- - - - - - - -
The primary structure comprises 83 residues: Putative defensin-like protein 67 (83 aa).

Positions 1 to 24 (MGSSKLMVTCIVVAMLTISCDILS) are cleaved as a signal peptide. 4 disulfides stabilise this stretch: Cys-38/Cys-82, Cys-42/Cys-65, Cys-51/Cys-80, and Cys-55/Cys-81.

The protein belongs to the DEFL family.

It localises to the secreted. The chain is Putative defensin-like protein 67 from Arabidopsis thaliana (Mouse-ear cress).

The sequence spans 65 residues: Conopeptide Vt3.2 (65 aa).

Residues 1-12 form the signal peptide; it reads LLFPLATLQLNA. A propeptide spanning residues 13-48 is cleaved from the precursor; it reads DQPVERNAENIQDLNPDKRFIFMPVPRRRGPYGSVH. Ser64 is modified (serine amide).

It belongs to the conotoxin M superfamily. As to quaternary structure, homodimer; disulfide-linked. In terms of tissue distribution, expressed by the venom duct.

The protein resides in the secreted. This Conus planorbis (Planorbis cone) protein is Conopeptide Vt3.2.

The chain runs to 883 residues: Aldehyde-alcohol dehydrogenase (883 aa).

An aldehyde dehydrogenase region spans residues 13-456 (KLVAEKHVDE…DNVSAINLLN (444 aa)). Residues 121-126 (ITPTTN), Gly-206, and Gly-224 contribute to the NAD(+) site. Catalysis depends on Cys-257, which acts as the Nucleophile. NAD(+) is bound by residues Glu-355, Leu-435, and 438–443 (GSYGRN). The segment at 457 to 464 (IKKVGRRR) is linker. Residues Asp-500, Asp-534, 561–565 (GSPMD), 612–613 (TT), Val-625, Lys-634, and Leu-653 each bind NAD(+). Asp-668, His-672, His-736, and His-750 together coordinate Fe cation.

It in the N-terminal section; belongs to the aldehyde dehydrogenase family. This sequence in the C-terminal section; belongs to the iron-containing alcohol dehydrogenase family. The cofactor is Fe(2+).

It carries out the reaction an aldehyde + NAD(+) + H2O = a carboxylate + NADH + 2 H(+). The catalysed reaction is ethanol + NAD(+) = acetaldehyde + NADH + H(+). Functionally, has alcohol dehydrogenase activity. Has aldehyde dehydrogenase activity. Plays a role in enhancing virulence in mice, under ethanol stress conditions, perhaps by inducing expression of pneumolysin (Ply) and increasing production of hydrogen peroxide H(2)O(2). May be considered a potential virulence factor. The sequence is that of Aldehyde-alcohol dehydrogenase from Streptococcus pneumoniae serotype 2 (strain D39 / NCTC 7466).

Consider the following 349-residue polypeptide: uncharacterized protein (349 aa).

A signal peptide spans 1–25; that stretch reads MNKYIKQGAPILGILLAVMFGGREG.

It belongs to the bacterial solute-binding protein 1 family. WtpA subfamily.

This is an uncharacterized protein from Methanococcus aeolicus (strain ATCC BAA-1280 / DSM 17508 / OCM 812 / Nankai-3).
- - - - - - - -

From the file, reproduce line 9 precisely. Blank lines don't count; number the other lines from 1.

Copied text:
The chain runs to 883 residues: Aldehyde-alcohol dehydrogenase (883 aa).